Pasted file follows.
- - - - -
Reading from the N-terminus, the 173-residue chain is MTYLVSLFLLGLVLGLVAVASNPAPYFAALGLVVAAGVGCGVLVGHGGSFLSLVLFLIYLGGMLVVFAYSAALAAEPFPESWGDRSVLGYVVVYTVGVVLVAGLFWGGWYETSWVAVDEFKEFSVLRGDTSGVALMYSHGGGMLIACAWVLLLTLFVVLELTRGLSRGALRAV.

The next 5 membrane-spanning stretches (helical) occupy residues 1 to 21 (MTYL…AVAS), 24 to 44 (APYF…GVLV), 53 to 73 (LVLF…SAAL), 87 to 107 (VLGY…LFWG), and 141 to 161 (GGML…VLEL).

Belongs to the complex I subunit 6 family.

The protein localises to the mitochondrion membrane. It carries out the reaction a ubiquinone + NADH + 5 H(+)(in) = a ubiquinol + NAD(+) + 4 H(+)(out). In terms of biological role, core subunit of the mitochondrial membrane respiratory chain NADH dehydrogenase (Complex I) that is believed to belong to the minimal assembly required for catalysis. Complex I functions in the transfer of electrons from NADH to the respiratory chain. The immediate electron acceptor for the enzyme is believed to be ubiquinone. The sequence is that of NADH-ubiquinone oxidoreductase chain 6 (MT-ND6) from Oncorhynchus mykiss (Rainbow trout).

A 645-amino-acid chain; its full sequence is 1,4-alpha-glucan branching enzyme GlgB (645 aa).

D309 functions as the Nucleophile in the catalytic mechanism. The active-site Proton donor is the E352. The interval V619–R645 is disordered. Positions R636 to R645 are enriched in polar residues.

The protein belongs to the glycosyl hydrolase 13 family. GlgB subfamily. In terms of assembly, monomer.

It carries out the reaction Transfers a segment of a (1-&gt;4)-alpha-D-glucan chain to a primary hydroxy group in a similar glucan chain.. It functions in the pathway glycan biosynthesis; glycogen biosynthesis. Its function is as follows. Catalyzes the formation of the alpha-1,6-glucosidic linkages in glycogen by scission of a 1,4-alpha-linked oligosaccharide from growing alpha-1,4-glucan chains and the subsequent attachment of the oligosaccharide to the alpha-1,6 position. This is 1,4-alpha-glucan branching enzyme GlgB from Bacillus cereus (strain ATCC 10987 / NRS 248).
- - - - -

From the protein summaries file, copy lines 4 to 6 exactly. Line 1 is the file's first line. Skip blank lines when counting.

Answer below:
The protein localises to the mitochondrion membrane. It carries out the reaction a ubiquinone + NADH + 5 H(+)(in) = a ubiquinol + NAD(+) + 4 H(+)(out). In terms of biological role, core subunit of the mitochondrial membrane respiratory chain NADH dehydrogenase (Complex I) that is believed to belong to the minimal assembly required for catalysis. Complex I functions in the transfer of electrons from NADH to the respiratory chain. The immediate electron acceptor for the enzyme is believed to be ubiquinone. The sequence is that of NADH-ubiquinone oxidoreductase chain 6 (MT-ND6) from Oncorhynchus mykiss (Rainbow trout).

A 645-amino-acid chain; its full sequence is 1,4-alpha-glucan branching enzyme GlgB (645 aa).

D309 functions as the Nucleophile in the catalytic mechanism. The active-site Proton donor is the E352. The interval V619–R645 is disordered. Positions R636 to R645 are enriched in polar residues.